While not an insider myself, I imagine there are lots of other factors involved in why trades do and do not happen other than player evaluation. For example, why has Brian Roberts not been traded the past couple off-seasons? It’s very likely (almost certain) that the Orioles could have made a trade that benefited them, but they didn’t because Roberts is the “face” of that franchise, and Angelos didn’t want to further alienate the fanbase.

    So while I agree with the point of your article, I think you’re ignoring a big part of the dynamics of negotiations.

    I don’t know much about game theory, but I imagine it is relevant here, too.

  10. Gary says:

    Point blank, Steve Phillips is a sucker GM.

    If he tells me something, I assume the exact opposite is true.

  11. JC says:

    Not “is,” but “was.”

  12. Eric M. Van says:

    I think there’s a bit of a straw man attack here. We are not talking about one moron GM, but rather the ten or dozen who do no in-house analysis. And we are absolutely not talking about merely selling high or low based on the plain vanilla numbers that all 30 GMs know, but rather about getting an edge by going into something like PrOPS. I can guarantee you that there were c. 20 GMS who were more confident about Nick Swisher bouncing back from 2008 and c. 10 who were more skeptical because they hadn’t looked into the evidence that his decline in BABIP (which is usually a measure of hardness of contact) was mostly bad luck. The Prado / Johnson message board posters you cite are being silly, but the more sophisticated posters who can do the sort of analysis that the 10-12 MLB clubs aren’t interested in doing — they really can be smarter than the anti-analytical GMs, who can often be guilty of selling low or buying high.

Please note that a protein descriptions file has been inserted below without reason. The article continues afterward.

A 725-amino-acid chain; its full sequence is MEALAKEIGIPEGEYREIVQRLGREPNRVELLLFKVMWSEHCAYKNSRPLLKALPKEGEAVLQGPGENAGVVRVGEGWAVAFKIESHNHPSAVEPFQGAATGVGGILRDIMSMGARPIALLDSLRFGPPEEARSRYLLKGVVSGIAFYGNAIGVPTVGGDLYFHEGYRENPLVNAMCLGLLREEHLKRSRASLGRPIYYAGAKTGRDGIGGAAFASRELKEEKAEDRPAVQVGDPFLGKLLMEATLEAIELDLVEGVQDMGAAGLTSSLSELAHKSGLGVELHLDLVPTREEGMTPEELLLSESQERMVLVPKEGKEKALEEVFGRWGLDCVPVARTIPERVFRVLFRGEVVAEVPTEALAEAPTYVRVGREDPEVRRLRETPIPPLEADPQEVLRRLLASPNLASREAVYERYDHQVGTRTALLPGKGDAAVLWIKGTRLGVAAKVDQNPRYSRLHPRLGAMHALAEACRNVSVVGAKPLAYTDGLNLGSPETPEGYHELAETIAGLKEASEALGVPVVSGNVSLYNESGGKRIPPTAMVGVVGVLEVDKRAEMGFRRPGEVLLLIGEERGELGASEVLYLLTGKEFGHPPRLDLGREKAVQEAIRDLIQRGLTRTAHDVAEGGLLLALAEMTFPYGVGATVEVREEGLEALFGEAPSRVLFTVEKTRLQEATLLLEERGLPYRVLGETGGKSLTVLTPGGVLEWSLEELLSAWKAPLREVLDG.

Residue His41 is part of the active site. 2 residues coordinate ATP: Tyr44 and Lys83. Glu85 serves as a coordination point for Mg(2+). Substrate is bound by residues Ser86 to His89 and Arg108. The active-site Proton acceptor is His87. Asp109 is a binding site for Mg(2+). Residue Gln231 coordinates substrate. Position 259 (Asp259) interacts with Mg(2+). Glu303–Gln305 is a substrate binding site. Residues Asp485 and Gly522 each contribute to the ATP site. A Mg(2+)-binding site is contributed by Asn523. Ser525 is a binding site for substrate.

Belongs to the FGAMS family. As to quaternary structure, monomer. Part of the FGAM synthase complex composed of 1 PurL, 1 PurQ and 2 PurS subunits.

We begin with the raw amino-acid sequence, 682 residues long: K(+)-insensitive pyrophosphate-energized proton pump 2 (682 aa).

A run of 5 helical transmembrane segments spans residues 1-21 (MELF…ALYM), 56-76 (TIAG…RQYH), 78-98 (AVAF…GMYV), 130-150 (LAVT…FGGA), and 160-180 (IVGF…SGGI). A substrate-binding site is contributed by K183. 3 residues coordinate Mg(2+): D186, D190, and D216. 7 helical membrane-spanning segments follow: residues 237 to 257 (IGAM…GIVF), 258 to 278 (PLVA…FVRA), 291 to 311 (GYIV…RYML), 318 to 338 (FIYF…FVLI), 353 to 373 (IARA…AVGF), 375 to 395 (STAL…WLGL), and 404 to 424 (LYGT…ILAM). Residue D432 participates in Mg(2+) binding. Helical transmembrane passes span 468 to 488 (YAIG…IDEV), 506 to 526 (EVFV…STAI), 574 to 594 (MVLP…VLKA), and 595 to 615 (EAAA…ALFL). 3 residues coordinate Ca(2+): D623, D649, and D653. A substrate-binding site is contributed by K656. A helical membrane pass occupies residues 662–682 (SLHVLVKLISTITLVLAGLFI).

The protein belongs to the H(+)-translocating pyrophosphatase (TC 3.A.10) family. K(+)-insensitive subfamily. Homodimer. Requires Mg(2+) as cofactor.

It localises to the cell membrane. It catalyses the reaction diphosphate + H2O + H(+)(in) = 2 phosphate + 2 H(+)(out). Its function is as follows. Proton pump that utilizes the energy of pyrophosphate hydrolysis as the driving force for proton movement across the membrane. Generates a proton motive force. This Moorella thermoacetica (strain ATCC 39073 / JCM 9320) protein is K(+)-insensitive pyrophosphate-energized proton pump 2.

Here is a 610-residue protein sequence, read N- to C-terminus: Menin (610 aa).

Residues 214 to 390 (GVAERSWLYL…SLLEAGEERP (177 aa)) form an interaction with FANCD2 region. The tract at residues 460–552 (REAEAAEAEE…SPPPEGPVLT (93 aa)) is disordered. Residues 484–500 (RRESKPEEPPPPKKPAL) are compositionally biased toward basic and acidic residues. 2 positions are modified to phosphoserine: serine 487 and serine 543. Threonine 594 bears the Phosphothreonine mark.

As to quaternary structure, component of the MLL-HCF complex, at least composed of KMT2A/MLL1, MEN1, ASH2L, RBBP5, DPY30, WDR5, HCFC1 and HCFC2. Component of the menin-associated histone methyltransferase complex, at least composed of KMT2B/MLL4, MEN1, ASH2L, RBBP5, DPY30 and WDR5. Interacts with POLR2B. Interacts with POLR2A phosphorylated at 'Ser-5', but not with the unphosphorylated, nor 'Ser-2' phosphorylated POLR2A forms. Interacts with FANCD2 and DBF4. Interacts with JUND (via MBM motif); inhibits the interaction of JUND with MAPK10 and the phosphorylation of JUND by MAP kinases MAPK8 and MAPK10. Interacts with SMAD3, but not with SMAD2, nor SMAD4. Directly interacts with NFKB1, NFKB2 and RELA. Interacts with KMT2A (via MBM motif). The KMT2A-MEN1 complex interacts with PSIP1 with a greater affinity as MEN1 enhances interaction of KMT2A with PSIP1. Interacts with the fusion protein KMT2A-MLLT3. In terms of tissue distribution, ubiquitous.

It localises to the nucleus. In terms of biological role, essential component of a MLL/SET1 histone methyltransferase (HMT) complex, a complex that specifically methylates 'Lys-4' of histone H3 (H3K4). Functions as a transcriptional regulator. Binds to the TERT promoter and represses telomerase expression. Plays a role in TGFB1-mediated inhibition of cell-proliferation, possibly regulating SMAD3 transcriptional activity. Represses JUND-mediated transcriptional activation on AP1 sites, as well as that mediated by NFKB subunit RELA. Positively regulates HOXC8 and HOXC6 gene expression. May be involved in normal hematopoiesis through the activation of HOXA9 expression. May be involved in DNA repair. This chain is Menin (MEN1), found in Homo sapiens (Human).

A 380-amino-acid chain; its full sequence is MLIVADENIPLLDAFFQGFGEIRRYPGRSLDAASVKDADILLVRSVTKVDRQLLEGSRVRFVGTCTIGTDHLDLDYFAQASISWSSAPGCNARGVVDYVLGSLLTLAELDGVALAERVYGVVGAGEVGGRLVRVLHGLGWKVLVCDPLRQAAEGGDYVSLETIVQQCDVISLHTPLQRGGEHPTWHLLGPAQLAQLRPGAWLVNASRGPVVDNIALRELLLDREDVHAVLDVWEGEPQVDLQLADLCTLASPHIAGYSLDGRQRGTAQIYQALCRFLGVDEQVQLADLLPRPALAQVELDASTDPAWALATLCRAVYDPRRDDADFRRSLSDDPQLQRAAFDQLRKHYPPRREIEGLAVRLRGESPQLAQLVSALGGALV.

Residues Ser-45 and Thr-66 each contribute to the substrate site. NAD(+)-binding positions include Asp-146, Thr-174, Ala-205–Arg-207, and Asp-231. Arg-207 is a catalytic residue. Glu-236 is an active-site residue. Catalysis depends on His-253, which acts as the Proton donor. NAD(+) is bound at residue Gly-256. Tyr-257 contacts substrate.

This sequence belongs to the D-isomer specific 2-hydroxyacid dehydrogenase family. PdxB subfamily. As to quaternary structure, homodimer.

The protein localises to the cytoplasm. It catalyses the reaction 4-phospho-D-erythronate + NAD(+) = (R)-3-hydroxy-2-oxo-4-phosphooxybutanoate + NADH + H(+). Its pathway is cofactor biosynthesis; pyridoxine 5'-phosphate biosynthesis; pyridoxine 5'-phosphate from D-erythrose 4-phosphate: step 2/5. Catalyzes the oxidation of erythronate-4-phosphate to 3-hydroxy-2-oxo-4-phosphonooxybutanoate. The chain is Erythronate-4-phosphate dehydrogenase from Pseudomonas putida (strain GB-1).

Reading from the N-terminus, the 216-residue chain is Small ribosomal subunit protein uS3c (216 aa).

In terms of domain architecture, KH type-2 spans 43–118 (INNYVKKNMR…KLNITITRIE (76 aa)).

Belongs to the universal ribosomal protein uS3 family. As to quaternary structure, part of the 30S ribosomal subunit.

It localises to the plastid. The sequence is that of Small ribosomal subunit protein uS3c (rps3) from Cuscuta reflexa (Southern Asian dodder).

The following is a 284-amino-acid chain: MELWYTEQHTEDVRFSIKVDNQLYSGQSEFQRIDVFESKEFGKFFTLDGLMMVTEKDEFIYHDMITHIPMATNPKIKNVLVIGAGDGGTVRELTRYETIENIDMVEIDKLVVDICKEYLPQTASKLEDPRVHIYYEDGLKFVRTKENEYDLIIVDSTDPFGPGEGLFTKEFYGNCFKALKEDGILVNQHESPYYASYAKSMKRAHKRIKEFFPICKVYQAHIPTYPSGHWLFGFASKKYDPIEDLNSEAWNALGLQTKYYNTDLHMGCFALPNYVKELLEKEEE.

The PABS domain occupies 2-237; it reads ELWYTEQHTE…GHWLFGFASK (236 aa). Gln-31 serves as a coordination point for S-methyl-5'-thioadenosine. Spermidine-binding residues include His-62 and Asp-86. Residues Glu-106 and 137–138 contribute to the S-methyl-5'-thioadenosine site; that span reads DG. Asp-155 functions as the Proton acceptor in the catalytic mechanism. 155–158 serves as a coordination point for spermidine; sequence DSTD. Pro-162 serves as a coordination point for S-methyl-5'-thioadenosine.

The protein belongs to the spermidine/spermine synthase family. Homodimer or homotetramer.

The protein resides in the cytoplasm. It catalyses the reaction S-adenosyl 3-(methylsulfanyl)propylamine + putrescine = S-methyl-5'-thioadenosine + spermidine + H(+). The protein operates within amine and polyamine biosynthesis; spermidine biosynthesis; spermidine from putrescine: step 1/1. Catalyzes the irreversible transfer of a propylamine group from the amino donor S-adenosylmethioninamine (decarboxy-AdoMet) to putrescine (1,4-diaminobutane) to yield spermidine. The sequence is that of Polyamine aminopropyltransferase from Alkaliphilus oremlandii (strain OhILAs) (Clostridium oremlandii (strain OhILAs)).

I can testify that, within a saber-oriented F.O., a great deal of thought goes into trying to figure out who is undervalued by all but the smartest analysis. If all GMs were doing that, it would be pointless, and there would be no economic reason to hire sabermetricians.